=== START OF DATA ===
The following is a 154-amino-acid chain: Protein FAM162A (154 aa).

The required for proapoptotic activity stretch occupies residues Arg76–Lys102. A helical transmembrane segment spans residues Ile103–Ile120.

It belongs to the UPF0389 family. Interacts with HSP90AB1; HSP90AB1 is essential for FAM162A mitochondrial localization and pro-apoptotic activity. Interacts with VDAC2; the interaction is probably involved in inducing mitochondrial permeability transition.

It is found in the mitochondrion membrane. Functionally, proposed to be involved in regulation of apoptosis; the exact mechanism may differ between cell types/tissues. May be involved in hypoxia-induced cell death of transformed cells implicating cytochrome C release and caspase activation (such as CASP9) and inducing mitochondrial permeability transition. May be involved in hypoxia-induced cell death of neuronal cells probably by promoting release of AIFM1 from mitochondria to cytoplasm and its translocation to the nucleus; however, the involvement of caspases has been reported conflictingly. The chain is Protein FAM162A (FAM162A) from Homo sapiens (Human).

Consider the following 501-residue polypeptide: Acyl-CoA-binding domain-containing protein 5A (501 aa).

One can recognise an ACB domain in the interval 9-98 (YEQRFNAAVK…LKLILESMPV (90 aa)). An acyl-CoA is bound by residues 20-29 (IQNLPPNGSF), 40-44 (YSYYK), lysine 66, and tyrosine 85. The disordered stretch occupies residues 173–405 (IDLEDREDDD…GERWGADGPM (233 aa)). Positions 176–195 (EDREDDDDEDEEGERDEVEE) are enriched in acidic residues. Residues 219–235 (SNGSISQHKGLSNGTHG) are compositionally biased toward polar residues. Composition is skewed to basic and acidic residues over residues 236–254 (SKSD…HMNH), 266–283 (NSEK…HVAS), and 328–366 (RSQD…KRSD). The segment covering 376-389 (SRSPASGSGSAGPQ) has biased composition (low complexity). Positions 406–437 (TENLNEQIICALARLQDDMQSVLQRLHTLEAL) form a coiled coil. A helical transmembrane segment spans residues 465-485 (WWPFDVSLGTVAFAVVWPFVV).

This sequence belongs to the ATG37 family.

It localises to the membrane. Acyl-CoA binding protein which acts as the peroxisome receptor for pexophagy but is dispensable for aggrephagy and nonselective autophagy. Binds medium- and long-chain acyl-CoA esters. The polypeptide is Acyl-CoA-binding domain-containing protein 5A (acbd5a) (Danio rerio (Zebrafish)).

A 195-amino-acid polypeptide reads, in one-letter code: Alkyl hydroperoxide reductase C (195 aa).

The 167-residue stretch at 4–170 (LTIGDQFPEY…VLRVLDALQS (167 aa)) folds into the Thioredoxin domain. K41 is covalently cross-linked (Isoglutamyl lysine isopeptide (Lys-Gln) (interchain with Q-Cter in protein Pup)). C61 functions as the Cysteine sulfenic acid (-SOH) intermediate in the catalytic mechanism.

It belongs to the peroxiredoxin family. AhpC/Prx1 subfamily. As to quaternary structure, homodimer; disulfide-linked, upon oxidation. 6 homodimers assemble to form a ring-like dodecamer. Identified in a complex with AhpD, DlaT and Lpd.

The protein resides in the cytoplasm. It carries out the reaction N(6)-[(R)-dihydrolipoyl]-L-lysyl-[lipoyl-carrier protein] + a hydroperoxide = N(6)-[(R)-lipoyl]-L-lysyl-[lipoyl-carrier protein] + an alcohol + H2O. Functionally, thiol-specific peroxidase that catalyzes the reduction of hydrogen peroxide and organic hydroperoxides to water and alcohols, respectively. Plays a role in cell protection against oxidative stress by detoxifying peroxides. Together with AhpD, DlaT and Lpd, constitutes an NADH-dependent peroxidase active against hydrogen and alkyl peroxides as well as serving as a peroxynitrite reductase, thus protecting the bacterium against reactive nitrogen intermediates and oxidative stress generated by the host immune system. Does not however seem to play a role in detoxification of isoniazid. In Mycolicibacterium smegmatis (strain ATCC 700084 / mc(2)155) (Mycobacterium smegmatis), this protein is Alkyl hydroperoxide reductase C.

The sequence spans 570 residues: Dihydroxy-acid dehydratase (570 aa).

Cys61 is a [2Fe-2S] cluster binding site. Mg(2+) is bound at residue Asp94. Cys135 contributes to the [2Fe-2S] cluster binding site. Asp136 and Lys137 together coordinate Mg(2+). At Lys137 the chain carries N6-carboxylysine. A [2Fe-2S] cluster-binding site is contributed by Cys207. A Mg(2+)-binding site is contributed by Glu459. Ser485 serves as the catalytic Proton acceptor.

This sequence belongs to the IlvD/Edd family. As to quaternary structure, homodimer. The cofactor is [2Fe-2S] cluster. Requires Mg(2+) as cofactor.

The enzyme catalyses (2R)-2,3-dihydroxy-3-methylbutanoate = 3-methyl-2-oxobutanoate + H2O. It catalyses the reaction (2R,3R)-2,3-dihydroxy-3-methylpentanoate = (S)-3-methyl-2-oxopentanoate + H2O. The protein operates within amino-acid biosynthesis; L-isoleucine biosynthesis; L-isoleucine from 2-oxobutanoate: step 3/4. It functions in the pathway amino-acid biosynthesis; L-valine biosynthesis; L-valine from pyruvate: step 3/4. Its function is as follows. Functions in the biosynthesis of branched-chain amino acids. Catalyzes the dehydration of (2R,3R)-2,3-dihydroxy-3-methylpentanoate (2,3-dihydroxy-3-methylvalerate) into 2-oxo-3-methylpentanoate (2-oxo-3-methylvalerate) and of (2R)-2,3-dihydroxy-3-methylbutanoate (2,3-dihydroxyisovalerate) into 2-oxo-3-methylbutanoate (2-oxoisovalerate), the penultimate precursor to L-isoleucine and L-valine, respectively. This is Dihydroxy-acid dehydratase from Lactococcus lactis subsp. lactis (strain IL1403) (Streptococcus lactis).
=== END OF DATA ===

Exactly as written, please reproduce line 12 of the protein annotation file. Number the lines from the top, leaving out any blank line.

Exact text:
The protein resides in the cytoplasm. It carries out the reaction N(6)-[(R)-dihydrolipoyl]-L-lysyl-[lipoyl-carrier protein] + a hydroperoxide = N(6)-[(R)-lipoyl]-L-lysyl-[lipoyl-carrier protein] + an alcohol + H2O. Functionally, thiol-specific peroxidase that catalyzes the reduction of hydrogen peroxide and organic hydroperoxides to water and alcohols, respectively. Plays a role in cell protection against oxidative stress by detoxifying peroxides. Together with AhpD, DlaT and Lpd, constitutes an NADH-dependent peroxidase active against hydrogen and alkyl peroxides as well as serving as a peroxynitrite reductase, thus protecting the bacterium against reactive nitrogen intermediates and oxidative stress generated by the host immune system. Does not however seem to play a role in detoxification of isoniazid. In Mycolicibacterium smegmatis (strain ATCC 700084 / mc(2)155) (Mycobacterium smegmatis), this protein is Alkyl hydroperoxide reductase C.